Experimentation by Firms, Distortions, and Aggregate Productivity
with Alain Gabler (Swiss National Bank)
Review of Economic Dynamics, 16(1), January 2013, 26-38. [
back up] [link to journal]
Recent empirical research has documented that distortions of allocative efficiency among heterogeneous firms can have large aggregate consequences. This paper evaluates the size of these effects when distortions affect not only resource allocation but also the evolution of firm-level productivity itself. To this end, we partially endogenize the evolution of firm-level productivity in a standard heterogeneous firm model by allowing firms to engage in costly, purposeful experimentation: Firms can engage in risky experiments, which take the form of productivity shocks. Results from failed experiments can be discarded. We then show that endogenous productivity implies up to twice as large effects of productivity-dependent distortions on aggregate consumption.

Who Becomes an Entrepreneur? Labor Market Prospects and Occupational Choice
August 2012 version.
Journal of Economic Dynamics and Control, 37(3), March 2013, 693-710. [
back up] [link to journal]
Why do some people become entrepreneurs (and others don’t)? Why are firms so heterogeneous, and many firms so small? To start, the paper briefly documents evidence from the empirical literature that the relationship between entrepreneurship and education is U-shaped; that many entrepreneurs start a firm “out of necessity”; that most firms are small, remain so, yet persist in the market; and that returns to entrepreneurship have a much larger cross-sectional variance than returns to wage work. Popular models of firm heterogeneity cannot easily account for the U-shape or for the persistence of low-productivity firms. The paper shows that these facts can be explained in a dynamic model of occupational choice between wage work and entrepreneurship where agents are heterogeneous in their ability as workers, and starting entrepreneurs face uncertainty about their project’s productivity. Then, under weak conditions, the most and the least able individuals choose to become entrepreneurs. This sorting is due to heterogeneous outside options in the labor market. Because of their low opportunity cost, low-ability agents optimally spend more time searching for a good project. This also makes them more likely to abandon an unsatisfactory project for a new one. Data from the National Longitudinal Survey of Youth (NLSY79) give support to these two predictions. Individuals with relatively high or low ability are more likely to be entrepreneurs or to become entrepreneurs, and spend more time in entrepreneurship. Low-ability entrepreneurs are more likely to abandon a project after only a year.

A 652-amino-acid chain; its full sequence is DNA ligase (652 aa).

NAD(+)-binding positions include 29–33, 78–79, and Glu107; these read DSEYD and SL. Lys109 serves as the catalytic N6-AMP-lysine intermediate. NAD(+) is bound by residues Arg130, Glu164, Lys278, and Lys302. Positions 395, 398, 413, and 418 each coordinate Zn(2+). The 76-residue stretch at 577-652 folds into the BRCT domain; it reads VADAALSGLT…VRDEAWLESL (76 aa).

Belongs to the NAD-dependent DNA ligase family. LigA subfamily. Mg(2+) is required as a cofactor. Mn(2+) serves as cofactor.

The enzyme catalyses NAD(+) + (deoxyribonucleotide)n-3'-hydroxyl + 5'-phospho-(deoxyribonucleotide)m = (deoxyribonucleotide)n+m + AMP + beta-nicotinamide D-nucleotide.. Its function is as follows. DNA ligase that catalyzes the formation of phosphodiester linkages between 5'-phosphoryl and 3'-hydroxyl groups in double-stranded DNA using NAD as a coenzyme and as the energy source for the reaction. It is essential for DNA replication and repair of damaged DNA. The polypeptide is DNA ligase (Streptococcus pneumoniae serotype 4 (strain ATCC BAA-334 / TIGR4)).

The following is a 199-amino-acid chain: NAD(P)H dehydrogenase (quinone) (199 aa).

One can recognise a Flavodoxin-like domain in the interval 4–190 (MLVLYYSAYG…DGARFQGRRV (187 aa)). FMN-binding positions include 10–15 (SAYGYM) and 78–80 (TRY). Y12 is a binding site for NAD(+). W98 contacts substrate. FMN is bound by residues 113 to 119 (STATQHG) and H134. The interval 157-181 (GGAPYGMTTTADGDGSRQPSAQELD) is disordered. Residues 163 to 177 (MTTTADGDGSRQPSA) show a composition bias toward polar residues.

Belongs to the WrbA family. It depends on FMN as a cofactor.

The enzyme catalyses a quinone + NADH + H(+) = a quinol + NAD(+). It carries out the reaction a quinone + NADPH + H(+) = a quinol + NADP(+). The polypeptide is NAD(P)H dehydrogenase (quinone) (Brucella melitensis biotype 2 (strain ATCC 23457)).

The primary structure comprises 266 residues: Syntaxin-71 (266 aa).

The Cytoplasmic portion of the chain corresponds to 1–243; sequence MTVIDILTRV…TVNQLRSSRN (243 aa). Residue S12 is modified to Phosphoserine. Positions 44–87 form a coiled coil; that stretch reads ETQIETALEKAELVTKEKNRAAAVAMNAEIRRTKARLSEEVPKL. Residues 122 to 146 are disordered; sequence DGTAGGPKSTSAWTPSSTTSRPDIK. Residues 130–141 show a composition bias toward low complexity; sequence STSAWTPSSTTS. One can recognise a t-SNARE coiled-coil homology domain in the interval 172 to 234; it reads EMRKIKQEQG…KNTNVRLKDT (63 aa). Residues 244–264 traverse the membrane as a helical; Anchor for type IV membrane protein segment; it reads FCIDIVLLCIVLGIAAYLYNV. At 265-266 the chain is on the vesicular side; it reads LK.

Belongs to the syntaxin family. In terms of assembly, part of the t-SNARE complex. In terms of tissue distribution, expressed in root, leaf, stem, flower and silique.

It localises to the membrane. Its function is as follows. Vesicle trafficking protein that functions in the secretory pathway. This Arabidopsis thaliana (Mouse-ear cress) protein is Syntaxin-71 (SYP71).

"Entrepreneurs out of necessity": a snapshot
Applied Economics Letters 20(7), 2013, 658-663. [
back up] [link to journal] [Apr 1020 IZA DP version]
“Entrepreneurs out of necessity” as identified by the Global Entrepreneurship Monitor (GEM) survey are a sizeable group across countries. This paper documents that they tend to have low education, run smaller firms, expect their firms to grow less, but are likely to stay in the market. This evidence matters for policy supporting small businesses. It is a challenge for existing theories of heterogeneous firms and points to the importance of heterogeneous outside options.

Trust and the Choice Between Housing and Financial Assets: Evidence from Spanish Households
with Mayssun El-Attar (McGill University)
Review of Finance 15(4), October 2011, 727-756. [
back up] [link to journal] [Sep 2010 version]
Trusting behavior has been shown to affect households’ portfolio choice between risky and risk-free financial assets. We extend the analysis to include the dominant component of households’ portfolios, real estate. Using data from the European Social Survey, we estimate individual-level trust by applying a hierarchical item response model. Combining these estimates with data on Spanish households’ financial decisions from the Survey of Household Finances (EFF), we show that households with less trust invest more in housing and less in financial assets, in particular risky ones. Trust thus may drive not only (limited) stock market participation, but financial development more generally.